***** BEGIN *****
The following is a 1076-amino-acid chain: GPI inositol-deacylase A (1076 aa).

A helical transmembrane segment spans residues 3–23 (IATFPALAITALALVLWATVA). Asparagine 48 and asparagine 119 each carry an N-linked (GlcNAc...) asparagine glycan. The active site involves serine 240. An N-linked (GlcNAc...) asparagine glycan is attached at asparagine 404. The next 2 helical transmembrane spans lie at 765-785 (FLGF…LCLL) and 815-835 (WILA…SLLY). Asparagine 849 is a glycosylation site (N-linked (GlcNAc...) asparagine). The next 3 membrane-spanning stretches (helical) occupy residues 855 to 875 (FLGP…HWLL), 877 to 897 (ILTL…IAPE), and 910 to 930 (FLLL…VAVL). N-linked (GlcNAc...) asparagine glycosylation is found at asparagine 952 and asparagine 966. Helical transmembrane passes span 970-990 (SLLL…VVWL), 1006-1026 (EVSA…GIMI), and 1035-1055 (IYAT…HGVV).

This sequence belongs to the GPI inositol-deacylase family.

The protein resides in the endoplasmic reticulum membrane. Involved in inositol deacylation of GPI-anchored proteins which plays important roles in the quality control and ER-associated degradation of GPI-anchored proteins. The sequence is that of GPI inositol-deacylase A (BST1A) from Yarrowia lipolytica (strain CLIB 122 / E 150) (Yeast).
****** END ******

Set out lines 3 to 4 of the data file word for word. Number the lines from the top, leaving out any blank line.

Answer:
This sequence belongs to the GPI inositol-deacylase family.

The protein resides in the endoplasmic reticulum membrane. Involved in inositol deacylation of GPI-anchored proteins which plays important roles in the quality control and ER-associated degradation of GPI-anchored proteins. The sequence is that of GPI inositol-deacylase A (BST1A) from Yarrowia lipolytica (strain CLIB 122 / E 150) (Yeast).